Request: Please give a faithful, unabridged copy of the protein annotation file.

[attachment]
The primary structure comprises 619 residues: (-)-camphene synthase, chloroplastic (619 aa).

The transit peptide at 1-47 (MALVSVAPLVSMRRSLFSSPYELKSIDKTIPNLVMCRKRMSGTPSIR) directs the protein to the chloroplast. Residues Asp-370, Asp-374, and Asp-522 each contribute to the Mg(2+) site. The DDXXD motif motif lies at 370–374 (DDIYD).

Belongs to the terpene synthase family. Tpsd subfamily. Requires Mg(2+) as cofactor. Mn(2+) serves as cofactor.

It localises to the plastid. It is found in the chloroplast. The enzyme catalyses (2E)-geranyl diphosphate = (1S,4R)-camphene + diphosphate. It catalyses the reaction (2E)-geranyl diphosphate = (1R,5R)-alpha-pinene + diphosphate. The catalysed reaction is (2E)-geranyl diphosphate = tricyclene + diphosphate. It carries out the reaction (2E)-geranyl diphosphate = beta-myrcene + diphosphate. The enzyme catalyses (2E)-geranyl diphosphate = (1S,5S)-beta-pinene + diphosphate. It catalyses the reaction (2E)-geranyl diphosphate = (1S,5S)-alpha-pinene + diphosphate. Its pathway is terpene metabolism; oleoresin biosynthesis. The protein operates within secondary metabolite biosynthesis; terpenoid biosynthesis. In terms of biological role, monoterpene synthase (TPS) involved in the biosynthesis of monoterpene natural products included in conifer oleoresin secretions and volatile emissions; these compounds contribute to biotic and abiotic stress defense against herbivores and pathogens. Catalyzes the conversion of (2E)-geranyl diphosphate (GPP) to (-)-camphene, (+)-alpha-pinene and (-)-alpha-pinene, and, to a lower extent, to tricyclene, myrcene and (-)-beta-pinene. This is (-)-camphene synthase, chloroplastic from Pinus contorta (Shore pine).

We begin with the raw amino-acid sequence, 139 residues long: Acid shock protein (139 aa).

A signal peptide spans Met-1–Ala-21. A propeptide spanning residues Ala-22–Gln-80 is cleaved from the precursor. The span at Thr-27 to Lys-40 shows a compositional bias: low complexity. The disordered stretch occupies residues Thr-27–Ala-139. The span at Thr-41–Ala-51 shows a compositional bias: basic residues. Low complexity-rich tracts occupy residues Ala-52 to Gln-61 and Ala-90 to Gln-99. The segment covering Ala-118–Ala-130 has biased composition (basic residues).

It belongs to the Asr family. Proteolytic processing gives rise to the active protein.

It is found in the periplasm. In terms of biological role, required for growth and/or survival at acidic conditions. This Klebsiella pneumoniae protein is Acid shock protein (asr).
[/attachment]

The primary structure comprises 619 residues: (-)-camphene synthase, chloroplastic (619 aa).

The transit peptide at 1-47 (MALVSVAPLVSMRRSLFSSPYELKSIDKTIPNLVMCRKRMSGTPSIR) directs the protein to the chloroplast. Residues Asp-370, Asp-374, and Asp-522 each contribute to the Mg(2+) site. The DDXXD motif motif lies at 370–374 (DDIYD).

Belongs to the terpene synthase family. Tpsd subfamily. Requires Mg(2+) as cofactor. Mn(2+) serves as cofactor.

It localises to the plastid. It is found in the chloroplast. The enzyme catalyses (2E)-geranyl diphosphate = (1S,4R)-camphene + diphosphate. It catalyses the reaction (2E)-geranyl diphosphate = (1R,5R)-alpha-pinene + diphosphate. The catalysed reaction is (2E)-geranyl diphosphate = tricyclene + diphosphate. It carries out the reaction (2E)-geranyl diphosphate = beta-myrcene + diphosphate. The enzyme catalyses (2E)-geranyl diphosphate = (1S,5S)-beta-pinene + diphosphate. It catalyses the reaction (2E)-geranyl diphosphate = (1S,5S)-alpha-pinene + diphosphate. Its pathway is terpene metabolism; oleoresin biosynthesis. The protein operates within secondary metabolite biosynthesis; terpenoid biosynthesis. In terms of biological role, monoterpene synthase (TPS) involved in the biosynthesis of monoterpene natural products included in conifer oleoresin secretions and volatile emissions; these compounds contribute to biotic and abiotic stress defense against herbivores and pathogens. Catalyzes the conversion of (2E)-geranyl diphosphate (GPP) to (-)-camphene, (+)-alpha-pinene and (-)-alpha-pinene, and, to a lower extent, to tricyclene, myrcene and (-)-beta-pinene. This is (-)-camphene synthase, chloroplastic from Pinus contorta (Shore pine).

We begin with the raw amino-acid sequence, 139 residues long: Acid shock protein (139 aa).

A signal peptide spans Met-1–Ala-21. A propeptide spanning residues Ala-22–Gln-80 is cleaved from the precursor. The span at Thr-27 to Lys-40 shows a compositional bias: low complexity. The disordered stretch occupies residues Thr-27–Ala-139. The span at Thr-41–Ala-51 shows a compositional bias: basic residues. Low complexity-rich tracts occupy residues Ala-52 to Gln-61 and Ala-90 to Gln-99. The segment covering Ala-118–Ala-130 has biased composition (basic residues).

It belongs to the Asr family. Proteolytic processing gives rise to the active protein.

It is found in the periplasm. In terms of biological role, required for growth and/or survival at acidic conditions. This Klebsiella pneumoniae protein is Acid shock protein (asr).